AMA? American Medical Association? American Music Awards? I was confused. So, I made a giant mistake and asked.

Advanced. Maternal. Age.

I was 35.

Not a hundred and thirty five. Thirty five.


Looking at the girl next to me... standing there with her minuscule baby bump poking out and her 9th grade homework in her hand. I thought to myself "... and I'm the one considered high risk... hurrumph".

All this to say, I was, and am, an older mother. Which brings with it some sweet perks on the pregnancy front. Like frequent and awesome ultrasounds in 2D, 3D, WD-40, you name it.

I will never forget laying there while the ultrasound tech roamed around my belly with her goopy wand and then pointed to the screen to show me my tiny little baby with tiny little baby girl parts.

A girl! A daughter! My daughter. My very own daughter. I instantly felt like my insides were filled with hot caramel and I could almost feel my heart double in size for this baby inside me, this first precious and perfect daughter.

Now... this sweet little girl was certainly sweet, but she was not little. She was a "Scheduled C-Section" and she went FULL term. It was a breeze of a delivery, but when they showed her to me, I was in shock. She was such a big baby - soap opera big. Almost 10 lbs. But she was perfect... with enormous blue eyes and one little dimple on her right cheek. And the minute she was born, I felt such relief and I also felt super skinny. This, of course, was pure delusion, but with a little help from my old friend Morphine, this skinny illusion lasted several glorious hours.

I named her Molly. I knew she was a Molly my whole pregnancy. She came out and she looked like a Molly. She still does.

Molly arrived at a time in my life when I needed her most. She's been my constant side-kick for nearly 6 years. Molly's only true regret in life is that the doctor cut the cord. She'd prefer it if we were actually still connected.

But what she doesn't understand, and won't for many years, is that our connection is stronger even than a physical one. She and I both are the youngest of two children. We both have older brothers with disabilities. And we both have a flair for the dramatic. Shocking, right?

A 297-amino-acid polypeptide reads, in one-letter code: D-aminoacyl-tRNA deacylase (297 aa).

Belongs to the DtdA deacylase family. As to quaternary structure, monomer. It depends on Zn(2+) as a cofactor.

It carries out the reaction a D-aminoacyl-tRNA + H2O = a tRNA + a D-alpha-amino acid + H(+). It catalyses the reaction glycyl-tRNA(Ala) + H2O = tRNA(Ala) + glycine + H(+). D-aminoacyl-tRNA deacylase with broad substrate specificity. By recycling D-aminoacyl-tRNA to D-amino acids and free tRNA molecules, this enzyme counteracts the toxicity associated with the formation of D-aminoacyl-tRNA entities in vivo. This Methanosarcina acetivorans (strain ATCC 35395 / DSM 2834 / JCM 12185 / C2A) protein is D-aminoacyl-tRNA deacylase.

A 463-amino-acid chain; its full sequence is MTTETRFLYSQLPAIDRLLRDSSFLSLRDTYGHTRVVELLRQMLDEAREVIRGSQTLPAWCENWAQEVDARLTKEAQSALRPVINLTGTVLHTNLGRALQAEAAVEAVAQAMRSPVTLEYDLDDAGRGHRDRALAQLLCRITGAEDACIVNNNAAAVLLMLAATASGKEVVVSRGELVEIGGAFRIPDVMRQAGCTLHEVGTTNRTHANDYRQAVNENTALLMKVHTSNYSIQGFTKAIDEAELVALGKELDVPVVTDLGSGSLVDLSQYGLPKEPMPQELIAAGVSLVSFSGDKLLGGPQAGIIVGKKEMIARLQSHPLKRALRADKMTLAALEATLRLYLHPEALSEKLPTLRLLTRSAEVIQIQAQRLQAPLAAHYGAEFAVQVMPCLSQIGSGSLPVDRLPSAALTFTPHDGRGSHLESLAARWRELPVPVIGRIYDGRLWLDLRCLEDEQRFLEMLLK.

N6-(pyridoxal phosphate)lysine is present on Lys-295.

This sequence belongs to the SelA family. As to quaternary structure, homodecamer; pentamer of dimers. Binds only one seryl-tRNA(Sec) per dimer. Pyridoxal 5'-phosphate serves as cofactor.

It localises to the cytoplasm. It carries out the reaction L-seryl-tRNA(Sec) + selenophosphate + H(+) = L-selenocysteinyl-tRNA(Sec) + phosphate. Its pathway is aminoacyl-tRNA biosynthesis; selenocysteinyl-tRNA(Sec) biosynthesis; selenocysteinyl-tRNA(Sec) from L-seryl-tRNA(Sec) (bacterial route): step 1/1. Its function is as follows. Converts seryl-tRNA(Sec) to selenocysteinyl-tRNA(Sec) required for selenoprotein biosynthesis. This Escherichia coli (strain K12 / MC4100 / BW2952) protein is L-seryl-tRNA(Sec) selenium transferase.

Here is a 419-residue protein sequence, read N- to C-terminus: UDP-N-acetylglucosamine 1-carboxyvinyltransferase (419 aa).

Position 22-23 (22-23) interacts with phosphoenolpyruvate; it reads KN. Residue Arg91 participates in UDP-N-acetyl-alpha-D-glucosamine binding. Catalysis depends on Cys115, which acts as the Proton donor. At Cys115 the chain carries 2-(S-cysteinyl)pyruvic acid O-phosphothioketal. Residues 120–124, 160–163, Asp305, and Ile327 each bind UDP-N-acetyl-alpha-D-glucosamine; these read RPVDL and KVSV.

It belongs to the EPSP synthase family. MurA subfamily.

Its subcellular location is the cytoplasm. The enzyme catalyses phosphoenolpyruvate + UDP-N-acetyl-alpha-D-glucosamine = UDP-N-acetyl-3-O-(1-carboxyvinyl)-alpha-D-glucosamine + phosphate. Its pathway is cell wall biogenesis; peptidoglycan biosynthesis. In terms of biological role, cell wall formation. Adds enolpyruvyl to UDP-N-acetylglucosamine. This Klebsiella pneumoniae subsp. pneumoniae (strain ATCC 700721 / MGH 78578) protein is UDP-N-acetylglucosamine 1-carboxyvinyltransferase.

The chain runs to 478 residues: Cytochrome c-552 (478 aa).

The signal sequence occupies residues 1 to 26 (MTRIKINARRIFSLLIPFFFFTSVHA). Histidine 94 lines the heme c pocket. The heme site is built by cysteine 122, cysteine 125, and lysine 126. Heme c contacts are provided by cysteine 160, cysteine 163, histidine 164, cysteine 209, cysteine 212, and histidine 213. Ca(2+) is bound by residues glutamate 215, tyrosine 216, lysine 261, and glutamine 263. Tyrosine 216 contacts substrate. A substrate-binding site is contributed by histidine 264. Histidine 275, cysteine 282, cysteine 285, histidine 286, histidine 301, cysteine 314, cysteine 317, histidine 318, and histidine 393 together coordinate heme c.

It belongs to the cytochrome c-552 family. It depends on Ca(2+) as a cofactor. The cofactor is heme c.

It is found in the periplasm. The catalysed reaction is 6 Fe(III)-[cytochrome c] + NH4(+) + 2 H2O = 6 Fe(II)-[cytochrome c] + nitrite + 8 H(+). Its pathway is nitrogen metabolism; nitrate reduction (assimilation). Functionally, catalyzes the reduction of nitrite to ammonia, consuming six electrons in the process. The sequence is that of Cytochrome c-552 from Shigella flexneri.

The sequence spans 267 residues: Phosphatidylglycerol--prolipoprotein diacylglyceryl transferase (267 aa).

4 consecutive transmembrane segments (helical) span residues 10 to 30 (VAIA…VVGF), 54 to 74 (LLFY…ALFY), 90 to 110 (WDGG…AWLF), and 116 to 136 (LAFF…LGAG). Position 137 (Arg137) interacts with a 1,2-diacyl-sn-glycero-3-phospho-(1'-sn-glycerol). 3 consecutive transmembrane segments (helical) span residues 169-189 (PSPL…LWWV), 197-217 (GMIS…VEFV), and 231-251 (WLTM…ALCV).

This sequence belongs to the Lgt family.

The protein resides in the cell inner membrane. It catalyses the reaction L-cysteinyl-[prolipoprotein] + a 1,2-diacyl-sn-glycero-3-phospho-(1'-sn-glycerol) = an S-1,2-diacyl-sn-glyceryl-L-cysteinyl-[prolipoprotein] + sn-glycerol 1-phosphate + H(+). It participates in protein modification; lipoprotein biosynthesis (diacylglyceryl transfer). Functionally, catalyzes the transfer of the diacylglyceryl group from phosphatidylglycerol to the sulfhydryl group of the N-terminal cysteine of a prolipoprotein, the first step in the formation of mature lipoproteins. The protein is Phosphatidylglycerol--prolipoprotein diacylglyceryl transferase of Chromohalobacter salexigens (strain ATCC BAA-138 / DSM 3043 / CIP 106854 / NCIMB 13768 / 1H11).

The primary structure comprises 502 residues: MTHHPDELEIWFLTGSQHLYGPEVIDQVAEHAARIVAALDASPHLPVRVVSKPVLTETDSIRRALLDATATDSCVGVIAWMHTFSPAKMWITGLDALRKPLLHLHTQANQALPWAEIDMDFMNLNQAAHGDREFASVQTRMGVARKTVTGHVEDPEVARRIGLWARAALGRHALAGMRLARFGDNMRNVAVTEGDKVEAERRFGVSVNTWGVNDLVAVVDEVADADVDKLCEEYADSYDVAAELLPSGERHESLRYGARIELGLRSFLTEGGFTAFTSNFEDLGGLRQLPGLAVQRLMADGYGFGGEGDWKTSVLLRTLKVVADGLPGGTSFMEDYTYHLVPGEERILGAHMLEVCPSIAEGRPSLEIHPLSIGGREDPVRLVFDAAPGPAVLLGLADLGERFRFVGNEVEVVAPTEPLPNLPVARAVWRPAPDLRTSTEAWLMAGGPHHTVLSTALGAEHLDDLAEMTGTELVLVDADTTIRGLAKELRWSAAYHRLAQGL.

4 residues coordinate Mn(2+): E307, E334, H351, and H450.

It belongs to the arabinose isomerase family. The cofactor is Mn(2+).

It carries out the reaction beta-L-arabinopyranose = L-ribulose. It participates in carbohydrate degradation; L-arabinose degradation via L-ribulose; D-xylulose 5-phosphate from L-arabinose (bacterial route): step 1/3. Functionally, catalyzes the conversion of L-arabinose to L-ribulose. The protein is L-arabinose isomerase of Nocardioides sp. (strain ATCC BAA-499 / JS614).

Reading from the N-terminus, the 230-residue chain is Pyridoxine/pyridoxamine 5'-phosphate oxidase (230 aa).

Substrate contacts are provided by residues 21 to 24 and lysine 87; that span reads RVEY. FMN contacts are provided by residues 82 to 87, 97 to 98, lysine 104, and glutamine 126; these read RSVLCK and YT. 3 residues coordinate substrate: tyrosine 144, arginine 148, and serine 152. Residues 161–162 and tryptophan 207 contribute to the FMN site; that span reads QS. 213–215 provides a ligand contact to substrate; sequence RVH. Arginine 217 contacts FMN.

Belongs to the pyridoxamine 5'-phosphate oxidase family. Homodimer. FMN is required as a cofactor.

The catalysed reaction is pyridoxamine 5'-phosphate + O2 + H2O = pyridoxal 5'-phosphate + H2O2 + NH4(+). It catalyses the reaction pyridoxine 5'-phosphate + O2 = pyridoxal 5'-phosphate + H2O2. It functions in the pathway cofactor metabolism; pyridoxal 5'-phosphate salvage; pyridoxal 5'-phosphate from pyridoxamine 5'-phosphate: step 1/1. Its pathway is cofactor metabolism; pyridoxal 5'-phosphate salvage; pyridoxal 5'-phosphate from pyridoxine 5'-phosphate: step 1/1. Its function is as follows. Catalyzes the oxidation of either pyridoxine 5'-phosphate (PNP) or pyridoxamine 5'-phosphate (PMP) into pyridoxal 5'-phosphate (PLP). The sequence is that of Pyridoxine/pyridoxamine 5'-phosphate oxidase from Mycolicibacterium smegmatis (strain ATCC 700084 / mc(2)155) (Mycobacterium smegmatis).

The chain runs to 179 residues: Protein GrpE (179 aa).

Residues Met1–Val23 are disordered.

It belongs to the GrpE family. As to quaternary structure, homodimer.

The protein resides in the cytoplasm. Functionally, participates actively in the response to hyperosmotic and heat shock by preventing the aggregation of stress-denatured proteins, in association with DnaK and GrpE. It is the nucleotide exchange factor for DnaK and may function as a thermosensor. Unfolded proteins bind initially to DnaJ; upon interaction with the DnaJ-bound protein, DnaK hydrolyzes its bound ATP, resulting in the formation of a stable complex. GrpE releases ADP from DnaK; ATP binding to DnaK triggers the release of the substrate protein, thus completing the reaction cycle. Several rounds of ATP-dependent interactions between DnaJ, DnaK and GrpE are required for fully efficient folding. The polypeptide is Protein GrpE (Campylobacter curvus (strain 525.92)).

When she was very little, one of my dear friends gave me a book called "Molly the Brave". I liked the title and all that it implied. I really wanted my daughter to grow up braver than I. I may have seemed fearless to outsiders, but in truth I was afraid (and still am) of new situations, new people, new routines. I mask my fear with jokes and faux bravado, but I still am not very brave and therefore rule my life with planning and preparation, to avoid occasions of surprise.

But guess what? Molly, as it turns out, had plans of her own and developed a personality independent of my micromanagement (the nerve). She really isn't so brave after all. When she is comfortable, she is the life of the party. But walk into a room of strangers and she is practically back in utero. At the school talent show, she folded like a deck of cards under the pressure. Which shocked me because she is such a ham at home.

Instead, Molly has some other traits that have emerged in her nearly 6 years of life... She is the kindest little soul on the planet. She really truly cares about people, animals, strangers, celebrities, plants, dandelions, gnats. She pleads the case of all things living or dead. She doesn't think twice about sharing the last cookie or letting someone else go first. She is generous beyond words.

Having a brother with special needs isn't always easy. Yet Molly handles it all with extraordinary grace.

The other morning we were walking into church. There were two collection envelopes that day... one for the regular weekly collection and one special collection. The special collection envelope was blue. My kids get great joy out of putting the envelopes into the collection basket. I - without thinking - handed the regular one to John and the "blue one" to Molly. John decided he had to have the blue one or life as we know it could. not. go. on. I told him that I had already given the blue one to Molly and next time there was a special envelope he could have it.


Did I mention this all went down inside the church. The big, old, otherwise silent Catholic church? Did I mention all the old parishioners were giving me the "Back in my Day..." stare?

Then he stopped yelling, bowed his head and sobbed.


And then my daughter... who is merely 5 years old.... crawled over my lap and slid the coveted blue envelope into John's soaking wet, tear filled hands. He looked up and said "Really?" and she said "Sure, why wouldn't I give it to you? I don't want you to cry anymore, Johnny."

I was never so proud. Her purity, her kindness, her unselfishness in a world where selfishness is king - brought me to tears.